The Argument From Prophecy and Bayes Theorem (Part 2): Failed Biblical Prophecy?

In part 1 of this series, I discussed in some detail an example of fulfilled prophecy — that is, the oracle against Tyre in Ezekiel 26 — and offered responses to popular objections. I concluded by arguing that we as Christian apologists ought to be more modest and reserved in our stated level of confidence in our interpretation of the prophetic text. Even with a low confidence in our interpretation the prophecy can still carry evidential value. For example, as stated in the previous article, if we assume a probability of our interpretation of only 0.1 (that is, 10%) but the probability of the fulfillment — in the case of Ezekiel 26, the dumping of the rubble of Tyre into the sea) by mere coincidence is 0.001 (that is, 1 in 1000), that still yields us a Bayes Factor of 100, meaning that the observed evidence is 100 times more likely on the hypothesis of inspiration than on its falsehood. The same principle, I would argue, can also be applied to other prophecies with specific fulfillments, such as Daniel’s 70 week prophecy wherein Daniel predicts with astonishing accuracy the timing of the revealing of the Messiah. Although there are assumptions involved in the calculation (which I grant are reasonable assumptions), I think it wise that we as apologists exercise modestly in our stated level of confidence in our interpretation. This, I think, can open the way for a more robust cumulative argument for divine inspiration based upon prophetic fulfillment.

In this article, I want to address a few examples of alleged failed prophecies in the Bible. The intention is not that this be an exhaustive treatment of the subject, but instead I want to consider a couple of examples and discuss how I think these can be accounted for in our context of the cumulative argument from prophecy. My goal here is to underscore the principle rather than deal exhaustively with all of the examples that have been raised. In future articles, I may develop a systematic case from prophecy taking all of the relevant data (both positive and negative) into account.

Examples of Alleged Failed Prophecy

Let’s begin with Isaiah 19:1-8, in which we read,

An oracle concerning Egypt. Behold, the Lord is riding on a swift cloud and comes to Egypt; and the idols of Egypt will tremble at his presence, and the heart of the Egyptians will melt within them. 2 And I will stir up Egyptians against Egyptians, and they will fight, each against another and each against his neighbor, city against city, kingdom against kingdom; 3 and the spirit of the Egyptians within them will be emptied out, and I will confound their counsel; and they will inquire of the idols and the sorcerers, and the mediums and the necromancers; 4 and I will give over the Egyptians into the hand of a hard master, and a fierce king will rule over them, declares the Lord God of hosts. 5 And the waters of the sea will be dried up, and the river will be dry and parched, 6 and its canals will become foul, and the branches of Egypt’s Nile will diminish and dry up, reeds and rushes will rot away. 7 There will be bare places by the Nile, on the brink of the Nile, and all that is sown by the Nile will be parched, will be driven away, and will be no more. 8 The fishermen will mourn and lament, all who cast a hook in the Nile; and they will languish who spread nets on the water.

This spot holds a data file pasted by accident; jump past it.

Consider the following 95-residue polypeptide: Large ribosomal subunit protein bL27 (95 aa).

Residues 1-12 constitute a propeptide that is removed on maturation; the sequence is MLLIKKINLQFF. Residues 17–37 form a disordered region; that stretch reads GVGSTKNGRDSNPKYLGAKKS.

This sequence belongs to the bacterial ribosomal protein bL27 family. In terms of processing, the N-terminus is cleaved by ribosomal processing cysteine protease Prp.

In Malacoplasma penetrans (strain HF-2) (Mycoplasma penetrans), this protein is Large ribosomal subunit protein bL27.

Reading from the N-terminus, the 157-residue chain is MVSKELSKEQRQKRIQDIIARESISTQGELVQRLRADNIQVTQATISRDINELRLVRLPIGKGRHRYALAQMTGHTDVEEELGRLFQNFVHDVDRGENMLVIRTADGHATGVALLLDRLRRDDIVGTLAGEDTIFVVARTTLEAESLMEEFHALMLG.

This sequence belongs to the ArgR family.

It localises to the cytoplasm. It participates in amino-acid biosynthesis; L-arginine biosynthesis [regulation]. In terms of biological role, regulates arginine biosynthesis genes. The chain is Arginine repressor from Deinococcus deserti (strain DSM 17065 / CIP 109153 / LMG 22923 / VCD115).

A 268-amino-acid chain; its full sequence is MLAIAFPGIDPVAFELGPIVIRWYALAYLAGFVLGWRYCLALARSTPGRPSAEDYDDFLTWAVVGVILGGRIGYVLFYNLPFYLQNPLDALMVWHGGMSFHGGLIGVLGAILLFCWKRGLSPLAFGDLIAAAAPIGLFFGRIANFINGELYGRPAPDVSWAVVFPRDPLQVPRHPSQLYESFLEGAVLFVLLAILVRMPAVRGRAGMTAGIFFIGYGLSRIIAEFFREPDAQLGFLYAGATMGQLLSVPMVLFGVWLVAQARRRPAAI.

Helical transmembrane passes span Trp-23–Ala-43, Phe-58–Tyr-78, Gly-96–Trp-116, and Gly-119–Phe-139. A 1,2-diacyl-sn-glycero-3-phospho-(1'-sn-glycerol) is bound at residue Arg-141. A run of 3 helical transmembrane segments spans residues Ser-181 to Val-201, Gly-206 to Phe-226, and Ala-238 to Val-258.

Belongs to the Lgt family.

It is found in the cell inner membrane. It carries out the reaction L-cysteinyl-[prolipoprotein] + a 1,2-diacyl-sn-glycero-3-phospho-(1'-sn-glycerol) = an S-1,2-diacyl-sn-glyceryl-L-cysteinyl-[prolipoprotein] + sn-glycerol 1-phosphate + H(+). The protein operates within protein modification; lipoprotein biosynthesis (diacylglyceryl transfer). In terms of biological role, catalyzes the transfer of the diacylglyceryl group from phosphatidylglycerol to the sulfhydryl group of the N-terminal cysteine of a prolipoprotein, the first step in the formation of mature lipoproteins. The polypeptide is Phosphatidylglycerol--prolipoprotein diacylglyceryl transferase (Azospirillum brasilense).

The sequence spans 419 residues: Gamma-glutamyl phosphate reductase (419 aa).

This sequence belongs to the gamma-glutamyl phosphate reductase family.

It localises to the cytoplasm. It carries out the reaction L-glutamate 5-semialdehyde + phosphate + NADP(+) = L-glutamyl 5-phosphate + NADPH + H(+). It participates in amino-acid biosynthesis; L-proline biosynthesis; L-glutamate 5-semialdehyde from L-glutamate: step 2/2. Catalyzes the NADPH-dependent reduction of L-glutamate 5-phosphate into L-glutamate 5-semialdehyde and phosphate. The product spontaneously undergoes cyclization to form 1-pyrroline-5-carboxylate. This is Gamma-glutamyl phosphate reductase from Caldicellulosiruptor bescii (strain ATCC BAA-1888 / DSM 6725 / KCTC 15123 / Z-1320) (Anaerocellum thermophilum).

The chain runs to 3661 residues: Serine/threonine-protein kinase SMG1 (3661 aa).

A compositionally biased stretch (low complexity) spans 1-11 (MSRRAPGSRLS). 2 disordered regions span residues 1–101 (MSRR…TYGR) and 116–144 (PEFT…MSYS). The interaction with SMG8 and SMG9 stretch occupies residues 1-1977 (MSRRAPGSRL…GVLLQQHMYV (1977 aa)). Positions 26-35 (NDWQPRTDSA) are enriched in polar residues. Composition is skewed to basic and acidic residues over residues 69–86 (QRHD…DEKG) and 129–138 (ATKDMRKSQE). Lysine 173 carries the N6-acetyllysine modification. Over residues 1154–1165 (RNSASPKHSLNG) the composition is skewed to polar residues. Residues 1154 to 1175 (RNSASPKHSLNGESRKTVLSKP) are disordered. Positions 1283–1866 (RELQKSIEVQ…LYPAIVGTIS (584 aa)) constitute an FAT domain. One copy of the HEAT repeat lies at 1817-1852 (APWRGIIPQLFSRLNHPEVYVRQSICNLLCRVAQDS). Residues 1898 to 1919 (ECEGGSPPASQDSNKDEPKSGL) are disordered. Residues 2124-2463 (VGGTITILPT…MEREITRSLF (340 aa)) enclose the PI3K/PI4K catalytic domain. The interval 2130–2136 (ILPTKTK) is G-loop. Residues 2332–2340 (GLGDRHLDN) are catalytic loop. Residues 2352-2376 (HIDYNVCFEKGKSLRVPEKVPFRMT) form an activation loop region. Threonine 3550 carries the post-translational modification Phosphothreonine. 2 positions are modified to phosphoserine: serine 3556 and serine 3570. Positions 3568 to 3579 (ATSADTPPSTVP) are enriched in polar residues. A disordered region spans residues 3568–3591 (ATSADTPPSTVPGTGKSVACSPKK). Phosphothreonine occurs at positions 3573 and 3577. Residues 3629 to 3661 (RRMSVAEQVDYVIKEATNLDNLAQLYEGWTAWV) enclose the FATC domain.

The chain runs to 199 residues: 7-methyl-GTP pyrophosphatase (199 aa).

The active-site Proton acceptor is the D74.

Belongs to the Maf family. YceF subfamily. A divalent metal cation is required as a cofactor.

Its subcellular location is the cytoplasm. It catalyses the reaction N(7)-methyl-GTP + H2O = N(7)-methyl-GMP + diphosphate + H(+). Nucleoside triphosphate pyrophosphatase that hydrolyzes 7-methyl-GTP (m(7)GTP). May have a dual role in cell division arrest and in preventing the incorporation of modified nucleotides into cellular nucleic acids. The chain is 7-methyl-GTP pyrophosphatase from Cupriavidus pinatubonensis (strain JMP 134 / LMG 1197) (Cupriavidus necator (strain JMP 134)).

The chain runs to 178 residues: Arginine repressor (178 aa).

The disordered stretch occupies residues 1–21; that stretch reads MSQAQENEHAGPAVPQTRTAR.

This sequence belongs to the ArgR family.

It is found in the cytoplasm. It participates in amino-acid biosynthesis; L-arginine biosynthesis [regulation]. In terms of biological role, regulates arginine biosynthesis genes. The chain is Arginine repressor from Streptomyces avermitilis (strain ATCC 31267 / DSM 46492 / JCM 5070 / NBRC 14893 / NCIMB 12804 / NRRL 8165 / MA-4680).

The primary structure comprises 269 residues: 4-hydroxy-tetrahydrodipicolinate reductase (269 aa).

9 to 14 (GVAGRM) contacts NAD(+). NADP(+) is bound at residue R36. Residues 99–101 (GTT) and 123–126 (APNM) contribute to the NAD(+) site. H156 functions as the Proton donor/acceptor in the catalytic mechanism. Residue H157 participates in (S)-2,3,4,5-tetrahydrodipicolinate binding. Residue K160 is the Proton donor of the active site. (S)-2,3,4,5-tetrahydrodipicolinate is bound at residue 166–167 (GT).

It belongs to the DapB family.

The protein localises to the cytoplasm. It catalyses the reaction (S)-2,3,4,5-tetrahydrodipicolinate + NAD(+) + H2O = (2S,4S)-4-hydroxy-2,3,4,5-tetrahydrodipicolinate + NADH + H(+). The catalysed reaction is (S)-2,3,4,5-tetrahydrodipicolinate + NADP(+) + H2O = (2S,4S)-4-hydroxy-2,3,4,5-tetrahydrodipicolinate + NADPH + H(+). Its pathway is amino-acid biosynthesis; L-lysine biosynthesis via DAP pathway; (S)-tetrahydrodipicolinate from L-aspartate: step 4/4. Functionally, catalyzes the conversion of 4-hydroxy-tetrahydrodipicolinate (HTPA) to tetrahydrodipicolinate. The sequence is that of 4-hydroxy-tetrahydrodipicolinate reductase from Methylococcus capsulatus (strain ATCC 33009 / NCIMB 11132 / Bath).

This text indicates that the Nile of Egypt will dry up. Critics argue that, since this has never happened in recorded history, this is a false prophecy. Are there any alternative interpretations of this text that are plausible? Alec J. Motyer, in his classic commentary on the book of Isaiah provides the following interpretation [1]:

The Nile is referred to by name five times and by a synonym four times. Repetitiveness is a stylistic feature of this poem. The Nile was the basis of Egypt’s proverbial productivity. The drying up of the Nile (5) is a figurative description of coming economic decay—such a decay as would make one wonder if the Nile had gone!

Isaiah is known to use symbolic (non-literal) imagery elsewhere. For example, he speaks of the nations in the last days beating their swords into plowshares  (Isaiah 2:4), which is a symbolic way of describing the nations laying down their arms. He uses another image to describe this in Isaiah 11:6-9 where he speaks of the wolf dwelling with the lamb, the leopard lying down with the goat, etc. So it is not at all implausible that symbolic language is being employed here as well.

A similar prophecy concerning Egypt can be found in Ezekiel 30:10-12:

10 “Thus says the Lord God: “I will put an end to the wealth of Egypt, by the hand of Nebuchadnezzar king of Babylon. 11 He and his people with him, the most ruthless of nations, shall be brought in to destroy the land, and they shall draw their swords against Egypt and fill the land with the slain. 12 And I will dry up the Nile and will sell the land into the hand of evildoers; I will bring desolation upon the land and everything in it, by the hand of foreigners; I am the Lord; I have spoken.

This text likewise speaks about the Nile of Egypt being caused to dry up. This text also has another difficulty, and that is that, while there are indeed sources that indicate that at least some of the Nile delta was invaded by Babylon, they did not by any means fully conquer Egypt. One possible way of interpreting this text, however, is that Babylon, led by Nebuchadnezzar, was the initial agent of the decline of Egypt, hence the mention of Babylon in Ezekiel’s prophecy. Observe too that there is no further mention of Nebuchadnezzar past verse 11, which allows for the possibility that what is spoken of in verse 12 is an event to take place after Nebuchadnezzar’s invasion.